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When it comes to marriage, the sooner the better, advises John Van Epp in this month’s issue of U.S. Catholic, which focused on young people. The author married young — the summer before his senior year. He and his wife had little money and a small apartment, but he doesn’t regret not becoming “established” before taking his love down the aisle.

“Thirty years later, my wife and I are still thankful that we made the decision to grow up together through our 20s,” he said.

However, many singles today are seeking to establish themselves before considering marriage, and statistics discourage younger marriages. Van Epp points to sociologists in a recent (unattributed) Wall Street Journal article who said early marriage is the No. 1 predictor of divorce. Yikes! Older singles seeking mates have advantages like better career opportunities and the wisdom to pick a well-suited partner.

However, not all the advice for happiness in marriage stacks on the side of waiting until one’s older, Van Epp adds. He argues that the “early marriages” leading to high divorce rates are teen marriages, not marriages of those in their early 20s. There’s little statistical difference for those who marry between 21 and 30, according to a 2002 study by Bringham Young professor Tim B. Heaton, Van Epp writes.

And those waiting for marriage might actually be worse off, he adds:

For instance, waiting to get married often leads to more premarital sex, premarital cohabitation, and premarital births, which are all associated with higher rates of marital instability. In addition, there is a smaller selection pool as you reach your early 30s (by age 30, 75 percent of the population are married).  At that point, the chances of achieving a quality relationship lower because of the difficulty with finding a suitable partner.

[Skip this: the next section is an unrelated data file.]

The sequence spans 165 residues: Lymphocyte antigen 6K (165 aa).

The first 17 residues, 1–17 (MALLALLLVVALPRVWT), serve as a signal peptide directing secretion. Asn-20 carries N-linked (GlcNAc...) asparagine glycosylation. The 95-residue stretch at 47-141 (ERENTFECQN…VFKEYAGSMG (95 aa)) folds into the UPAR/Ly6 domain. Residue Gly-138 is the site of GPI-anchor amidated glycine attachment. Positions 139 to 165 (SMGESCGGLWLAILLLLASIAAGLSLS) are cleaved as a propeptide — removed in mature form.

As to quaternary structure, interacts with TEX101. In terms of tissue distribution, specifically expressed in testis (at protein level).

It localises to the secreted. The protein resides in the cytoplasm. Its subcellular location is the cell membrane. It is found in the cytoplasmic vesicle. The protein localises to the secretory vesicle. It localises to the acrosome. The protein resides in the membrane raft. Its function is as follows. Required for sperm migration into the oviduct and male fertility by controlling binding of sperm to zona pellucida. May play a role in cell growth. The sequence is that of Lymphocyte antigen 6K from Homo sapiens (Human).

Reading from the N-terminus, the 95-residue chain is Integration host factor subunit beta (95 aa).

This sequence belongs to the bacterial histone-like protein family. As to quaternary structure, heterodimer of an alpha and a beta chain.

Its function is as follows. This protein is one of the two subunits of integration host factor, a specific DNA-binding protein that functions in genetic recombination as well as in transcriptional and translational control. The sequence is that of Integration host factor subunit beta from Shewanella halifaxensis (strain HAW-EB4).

These risks are often overlooked because of a prevalent attitude today that is quite dangerous and misleading: What you experience in one relationship has no bearing on what will happen in a subsequent relationship. You could call this “relationship compartmentalization,” where each relationship occurs in its own compartment without any effect on another.

Van Epp argues that society needs to change its stance on marrying in its 20s. Several of my friends married immediately after college, and it’s obvious that as they’ve matured and discovered more about who they are and what they want from life, that they are sharing a vision together.

I know that I (and many of my late 20-something single friends) have matured and shaped a worldview alone in many respects, and this has caused friction in dating relationships. Already, we seem pretty stuck in our ways.

Yet I wasn’t ready to marry right out of college, and the kind of guy I would have chosen then is  different than who I’d choose now.

Comments on the online version of the U.S. Catholic story range from staunch agreement to hearty rebuttal.

Some couples described their “early marriages” and proudly post how many happy years they’ve been together. “I am glad of our youth when we married because it gave us time we might not have had otherwise,” writes an anonymous poster.

Conversely, another post reads, “We were 25 and 31 when we married and both very glad that we did not marry our college sweethearts.”

Another commenter asks about debt, which also increases divorce risk. How can young married couples avoid significant loans, especially for college?

The most recent comment takes a neutral stance: “There is no better time than any other to get married. The important thing is that the couple are committed to each other and understand what they are doing. If they decide, for whatever reason, to spend their lives together, maybe raise a family and never marry, who cares? Not God, I’m sure of that.”

So, Catholic singles: When do you think is the best time to get married? Younger, older, anytime? What brings you to CatholicMatch at this point in your life?

(This post has been read 1,268 times)

7 Comments

  1. Jacob-440943 September 29, 2010

    There is a similar discussion going on in the single life section here:
    http://www.catholicmatch.com/forums/topics/posts.html?topic_id=165556;forum_id=15;29
    I am 24 and do not feel like I am old enough to be married. I was thinking about 30 as a minimum age, but there were other people on there (who are much older and more experienced than I am) who said that 30 should be a maximum age and you should get married before then. I guess as long as we try and listen to God’s will, that is what is important.